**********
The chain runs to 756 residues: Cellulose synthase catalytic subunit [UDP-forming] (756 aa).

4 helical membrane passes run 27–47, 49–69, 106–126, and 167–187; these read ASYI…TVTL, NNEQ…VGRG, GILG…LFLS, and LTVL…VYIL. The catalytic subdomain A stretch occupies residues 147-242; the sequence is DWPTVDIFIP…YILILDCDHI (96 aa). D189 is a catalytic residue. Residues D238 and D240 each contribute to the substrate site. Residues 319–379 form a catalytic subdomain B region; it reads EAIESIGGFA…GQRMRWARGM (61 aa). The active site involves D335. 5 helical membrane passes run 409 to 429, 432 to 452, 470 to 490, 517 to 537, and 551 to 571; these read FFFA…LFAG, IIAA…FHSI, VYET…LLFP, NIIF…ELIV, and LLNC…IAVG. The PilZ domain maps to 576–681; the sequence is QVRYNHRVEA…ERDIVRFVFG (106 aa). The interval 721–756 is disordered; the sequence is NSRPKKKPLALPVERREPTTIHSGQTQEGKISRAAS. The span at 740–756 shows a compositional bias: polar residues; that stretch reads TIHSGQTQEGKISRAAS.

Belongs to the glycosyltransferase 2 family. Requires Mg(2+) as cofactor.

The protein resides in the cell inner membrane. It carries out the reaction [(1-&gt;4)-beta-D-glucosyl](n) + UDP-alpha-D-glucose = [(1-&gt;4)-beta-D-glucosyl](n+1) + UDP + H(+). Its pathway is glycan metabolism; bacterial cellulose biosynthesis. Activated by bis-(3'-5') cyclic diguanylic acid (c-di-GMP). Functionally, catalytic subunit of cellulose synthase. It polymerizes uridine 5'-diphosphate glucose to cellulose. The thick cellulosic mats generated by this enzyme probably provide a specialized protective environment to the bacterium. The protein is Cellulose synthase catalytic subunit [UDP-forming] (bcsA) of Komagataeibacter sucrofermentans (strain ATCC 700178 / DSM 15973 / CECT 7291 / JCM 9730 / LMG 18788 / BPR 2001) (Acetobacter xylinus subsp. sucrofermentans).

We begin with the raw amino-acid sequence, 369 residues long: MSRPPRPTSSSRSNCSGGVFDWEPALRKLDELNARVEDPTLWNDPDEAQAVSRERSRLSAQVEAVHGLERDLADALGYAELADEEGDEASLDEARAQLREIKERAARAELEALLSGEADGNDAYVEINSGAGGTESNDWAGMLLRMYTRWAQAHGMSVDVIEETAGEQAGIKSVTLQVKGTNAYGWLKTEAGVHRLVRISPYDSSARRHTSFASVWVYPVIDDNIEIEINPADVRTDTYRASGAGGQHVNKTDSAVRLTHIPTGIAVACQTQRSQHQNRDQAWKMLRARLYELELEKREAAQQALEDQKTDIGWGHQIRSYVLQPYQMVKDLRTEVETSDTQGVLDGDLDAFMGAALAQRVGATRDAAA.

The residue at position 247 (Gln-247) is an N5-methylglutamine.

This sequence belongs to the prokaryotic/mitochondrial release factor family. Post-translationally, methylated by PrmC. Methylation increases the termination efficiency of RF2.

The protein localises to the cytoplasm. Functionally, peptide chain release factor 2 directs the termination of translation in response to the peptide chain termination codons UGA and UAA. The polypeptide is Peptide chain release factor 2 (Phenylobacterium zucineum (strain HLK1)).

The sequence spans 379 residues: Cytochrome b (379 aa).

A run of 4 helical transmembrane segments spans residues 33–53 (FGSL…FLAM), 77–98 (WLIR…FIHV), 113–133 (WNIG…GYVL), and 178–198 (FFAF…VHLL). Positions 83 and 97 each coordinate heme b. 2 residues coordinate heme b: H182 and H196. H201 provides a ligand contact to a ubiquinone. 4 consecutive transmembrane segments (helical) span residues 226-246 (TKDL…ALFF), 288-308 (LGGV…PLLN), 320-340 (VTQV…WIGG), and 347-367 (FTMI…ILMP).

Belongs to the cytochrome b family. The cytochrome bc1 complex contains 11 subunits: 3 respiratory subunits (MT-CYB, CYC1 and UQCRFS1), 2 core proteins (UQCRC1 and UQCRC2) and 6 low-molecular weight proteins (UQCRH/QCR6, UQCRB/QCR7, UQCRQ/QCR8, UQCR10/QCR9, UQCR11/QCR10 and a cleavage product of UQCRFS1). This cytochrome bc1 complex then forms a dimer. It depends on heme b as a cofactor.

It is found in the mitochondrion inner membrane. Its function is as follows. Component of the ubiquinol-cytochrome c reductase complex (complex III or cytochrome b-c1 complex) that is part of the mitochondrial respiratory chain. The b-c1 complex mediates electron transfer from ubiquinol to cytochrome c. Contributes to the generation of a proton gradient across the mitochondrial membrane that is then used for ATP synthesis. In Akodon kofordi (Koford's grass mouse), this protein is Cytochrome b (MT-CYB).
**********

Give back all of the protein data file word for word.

The chain runs to 756 residues: Cellulose synthase catalytic subunit [UDP-forming] (756 aa).

4 helical membrane passes run 27–47, 49–69, 106–126, and 167–187; these read ASYI…TVTL, NNEQ…VGRG, GILG…LFLS, and LTVL…VYIL. The catalytic subdomain A stretch occupies residues 147-242; the sequence is DWPTVDIFIP…YILILDCDHI (96 aa). D189 is a catalytic residue. Residues D238 and D240 each contribute to the substrate site. Residues 319–379 form a catalytic subdomain B region; it reads EAIESIGGFA…GQRMRWARGM (61 aa). The active site involves D335. 5 helical membrane passes run 409 to 429, 432 to 452, 470 to 490, 517 to 537, and 551 to 571; these read FFFA…LFAG, IIAA…FHSI, VYET…LLFP, NIIF…ELIV, and LLNC…IAVG. The PilZ domain maps to 576–681; the sequence is QVRYNHRVEA…ERDIVRFVFG (106 aa). The interval 721–756 is disordered; the sequence is NSRPKKKPLALPVERREPTTIHSGQTQEGKISRAAS. The span at 740–756 shows a compositional bias: polar residues; that stretch reads TIHSGQTQEGKISRAAS.

Belongs to the glycosyltransferase 2 family. Requires Mg(2+) as cofactor.

The protein resides in the cell inner membrane. It carries out the reaction [(1-&gt;4)-beta-D-glucosyl](n) + UDP-alpha-D-glucose = [(1-&gt;4)-beta-D-glucosyl](n+1) + UDP + H(+). Its pathway is glycan metabolism; bacterial cellulose biosynthesis. Activated by bis-(3'-5') cyclic diguanylic acid (c-di-GMP). Functionally, catalytic subunit of cellulose synthase. It polymerizes uridine 5'-diphosphate glucose to cellulose. The thick cellulosic mats generated by this enzyme probably provide a specialized protective environment to the bacterium. The protein is Cellulose synthase catalytic subunit [UDP-forming] (bcsA) of Komagataeibacter sucrofermentans (strain ATCC 700178 / DSM 15973 / CECT 7291 / JCM 9730 / LMG 18788 / BPR 2001) (Acetobacter xylinus subsp. sucrofermentans).

We begin with the raw amino-acid sequence, 369 residues long: MSRPPRPTSSSRSNCSGGVFDWEPALRKLDELNARVEDPTLWNDPDEAQAVSRERSRLSAQVEAVHGLERDLADALGYAELADEEGDEASLDEARAQLREIKERAARAELEALLSGEADGNDAYVEINSGAGGTESNDWAGMLLRMYTRWAQAHGMSVDVIEETAGEQAGIKSVTLQVKGTNAYGWLKTEAGVHRLVRISPYDSSARRHTSFASVWVYPVIDDNIEIEINPADVRTDTYRASGAGGQHVNKTDSAVRLTHIPTGIAVACQTQRSQHQNRDQAWKMLRARLYELELEKREAAQQALEDQKTDIGWGHQIRSYVLQPYQMVKDLRTEVETSDTQGVLDGDLDAFMGAALAQRVGATRDAAA.

The residue at position 247 (Gln-247) is an N5-methylglutamine.

This sequence belongs to the prokaryotic/mitochondrial release factor family. Post-translationally, methylated by PrmC. Methylation increases the termination efficiency of RF2.

The protein localises to the cytoplasm. Functionally, peptide chain release factor 2 directs the termination of translation in response to the peptide chain termination codons UGA and UAA. The polypeptide is Peptide chain release factor 2 (Phenylobacterium zucineum (strain HLK1)).

The sequence spans 379 residues: Cytochrome b (379 aa).

A run of 4 helical transmembrane segments spans residues 33–53 (FGSL…FLAM), 77–98 (WLIR…FIHV), 113–133 (WNIG…GYVL), and 178–198 (FFAF…VHLL). Positions 83 and 97 each coordinate heme b. 2 residues coordinate heme b: H182 and H196. H201 provides a ligand contact to a ubiquinone. 4 consecutive transmembrane segments (helical) span residues 226-246 (TKDL…ALFF), 288-308 (LGGV…PLLN), 320-340 (VTQV…WIGG), and 347-367 (FTMI…ILMP).

Belongs to the cytochrome b family. The cytochrome bc1 complex contains 11 subunits: 3 respiratory subunits (MT-CYB, CYC1 and UQCRFS1), 2 core proteins (UQCRC1 and UQCRC2) and 6 low-molecular weight proteins (UQCRH/QCR6, UQCRB/QCR7, UQCRQ/QCR8, UQCR10/QCR9, UQCR11/QCR10 and a cleavage product of UQCRFS1). This cytochrome bc1 complex then forms a dimer. It depends on heme b as a cofactor.

It is found in the mitochondrion inner membrane. Its function is as follows. Component of the ubiquinol-cytochrome c reductase complex (complex III or cytochrome b-c1 complex) that is part of the mitochondrial respiratory chain. The b-c1 complex mediates electron transfer from ubiquinol to cytochrome c. Contributes to the generation of a proton gradient across the mitochondrial membrane that is then used for ATP synthesis. In Akodon kofordi (Koford's grass mouse), this protein is Cytochrome b (MT-CYB).